Roster: Top: Ninuo // Jungle: Wulala // Mid: M1ssion // ADC: CorGi // Sup: Kaiwing, SkuLL
Midnight Sun returns with the same roster and roughly the same expectations. Their greatest strength is their high pressure laning duo in CorGi and Kaiwing. Together they hold an 7.8 CSD at 10, highest in the league for bot lanes. However, their weaknesses also tend to nullify their strengths. M1ssion’s most successful champions tend to require scaling(Kassadin, Viktor), while Ninuo has the lowest GD at 20 of any player not playing for CGE. So despite having the highest positive bot lane, MSE as a whole has came out of the laning phase with one of the worst gold differentials at 20 minutes.
If they can give up less in their top and mid, these lynxes actually have a good teamfight come mid-game. M1ssion’s teleports and damage output are very underrated in my eyes, while CorGi has always been a noteworthy teamfighter. Macro wise, they’re also considered to be stronger than third-place Machi. I’m looking for more aggression to snowball bot from jungler Wulala, and a bit more care from Ninuo. Final verdict: this team has a clear path for improvement and the personnel to do so, but looking at the other teams they feel outpaced in improvements. We will likely see them play in relegations.
Roster: Top: Nexus // Jungle: Yo // Mid: SuwaKo // ADC: LBB // Sup: Suki
XGamers looked sharper and more in-control during the promotional tournament against Taipei Berzerkers, winning their way back into the LMS in four games. A promising young team that started the spring split on a five-game win streak, but latter fell all the way back to relegations, XGamers was a team that felt figured out. “Camp Suwako” was a favorite destination for many junglers, and as the meta shifted to carries, Yo’s pool was unable to dislodge campers.
The key thing this team is looking for is continued growth from their star players in SuwaKo. He needs to learn to play within the boundaries of Yo’s protection and Yo needs to act more like Bengi to facilitate his midlaner’s aggression. Suki will also be taking on more of a shotcalling role to allow Yo more reaction time to his immediate surroundings on the rift. Overall though, this is a team that looks like it will be hitting their stride with a Cinderhulk jungler for Yo and mages for SuwaKo.
Roster: Top: BoBo, Vayn3z // Jungle: Taizan // Mid: Apex // ADC: Dee, Breaker // Sup: Dreamer
Machi has been my favorite team to watch in the past split. They’re disjointed and frustratingly bad when it comes to map play. But they’re the team in the LMS that will most likely do the unconventional. Malzahar mid, Kayle top, or just flat out copying the draft from TPA to upset them. “We know they’re terrible at engaging, so we just took their poke comp,” said Dreamer in the postgame interview. It’s the simplistic but brutal answers that characterize this team. Get kills in lane, hard engage, win the game off massive battles. It’s the Machi way.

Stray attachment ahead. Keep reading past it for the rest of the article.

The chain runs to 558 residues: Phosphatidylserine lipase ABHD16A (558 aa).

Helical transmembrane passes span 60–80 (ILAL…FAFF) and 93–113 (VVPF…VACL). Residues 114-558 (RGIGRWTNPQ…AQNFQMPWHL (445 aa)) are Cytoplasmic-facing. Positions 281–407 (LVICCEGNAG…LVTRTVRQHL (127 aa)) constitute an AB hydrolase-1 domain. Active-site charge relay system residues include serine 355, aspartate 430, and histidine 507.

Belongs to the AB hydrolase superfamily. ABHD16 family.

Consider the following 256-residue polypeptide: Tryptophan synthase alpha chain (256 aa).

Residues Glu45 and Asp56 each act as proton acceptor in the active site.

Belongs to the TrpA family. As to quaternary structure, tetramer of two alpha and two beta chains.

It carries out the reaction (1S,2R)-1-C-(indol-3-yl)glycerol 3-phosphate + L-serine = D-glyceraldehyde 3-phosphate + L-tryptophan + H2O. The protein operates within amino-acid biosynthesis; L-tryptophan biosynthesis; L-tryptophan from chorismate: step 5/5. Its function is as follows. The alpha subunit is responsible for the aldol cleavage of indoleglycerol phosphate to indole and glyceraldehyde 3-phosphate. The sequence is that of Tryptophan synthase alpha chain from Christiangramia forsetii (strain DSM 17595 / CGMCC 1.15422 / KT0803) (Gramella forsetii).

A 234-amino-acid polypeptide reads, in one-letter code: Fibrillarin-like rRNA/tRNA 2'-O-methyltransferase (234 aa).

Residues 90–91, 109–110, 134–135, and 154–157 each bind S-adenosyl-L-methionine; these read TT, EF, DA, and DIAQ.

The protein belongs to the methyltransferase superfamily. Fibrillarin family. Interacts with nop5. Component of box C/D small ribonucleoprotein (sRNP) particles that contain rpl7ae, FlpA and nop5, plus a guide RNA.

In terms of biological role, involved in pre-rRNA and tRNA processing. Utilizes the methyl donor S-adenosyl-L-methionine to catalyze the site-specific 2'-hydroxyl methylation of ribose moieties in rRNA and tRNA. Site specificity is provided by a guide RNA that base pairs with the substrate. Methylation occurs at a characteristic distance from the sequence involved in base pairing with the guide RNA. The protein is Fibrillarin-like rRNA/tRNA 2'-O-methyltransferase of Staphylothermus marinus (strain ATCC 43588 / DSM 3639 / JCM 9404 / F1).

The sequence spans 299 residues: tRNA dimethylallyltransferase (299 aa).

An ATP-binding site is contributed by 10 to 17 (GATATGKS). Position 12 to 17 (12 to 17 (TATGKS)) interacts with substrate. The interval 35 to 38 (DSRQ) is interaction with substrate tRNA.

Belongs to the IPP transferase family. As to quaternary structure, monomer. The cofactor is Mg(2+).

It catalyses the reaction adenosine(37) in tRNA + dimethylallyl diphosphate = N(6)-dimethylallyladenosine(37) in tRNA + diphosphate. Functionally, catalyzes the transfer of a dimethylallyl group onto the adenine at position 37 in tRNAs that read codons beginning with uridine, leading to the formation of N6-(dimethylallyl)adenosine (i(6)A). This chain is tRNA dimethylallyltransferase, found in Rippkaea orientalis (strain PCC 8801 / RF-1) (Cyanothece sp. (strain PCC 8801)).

This time around, though, the meta seems to be against them. Dreamer is the main engage on the roster and they don’t look like the same team with him on ranged supports. Taizan, who had a small pool to begin with, now sees his Kindred gutted in the coming patches. They really need some boost out of newcomers Vayn3z(previously known as Lat) and Breaker to remain in playoff contention.Both are multi-role players, and could be used to buff Dee’s lack of damage in teamfights. As of now though, I’d place them fifth.
Roster: Top: Morning, RLun // Jungle: REFRA1N // Mid: FoFo // ADC: BeBe // Sup: Jay
Previously known as the Taipei Assassins, J Team has retained the entirety of the old roster alongside with Coach Sim. Owned by Asian mega-popstar Jay Chou, the organization has shown strong commitment to the esports scene by signing dozens of streamers and professional gamers from different titles. What should have been a showcase of good investment sense for the popstar turned to sour however as Machi upset the Assassins in playoffs. TPA has always been a great regular season team, but with poor big stage performances. Morning and Jay have long been touted by teams as monsters in scrims, and then gone on to perform considerably worse under pressure.
J Team is still a reasonably safe bet for playoffs, but once again I find it hard to see them gaining a Worlds ticket. Thier laners individually are all of a high caliber, which makes falling behind difficult. Morning and FoFo lead CSD at 10s in their position and BeBe being the CSPM king. But the team overall is aging (essentially the same team from S4 Worlds) and lacks enough changes to warrant much faith. In the new season, they are looking for Rookie of the Split FoFo to inject more aggression, and ask for his best champions during playoffs. As for the other members, one can only hope that they will feel liberated from the expectations that followed the World Championship team and be born anew under the J banner.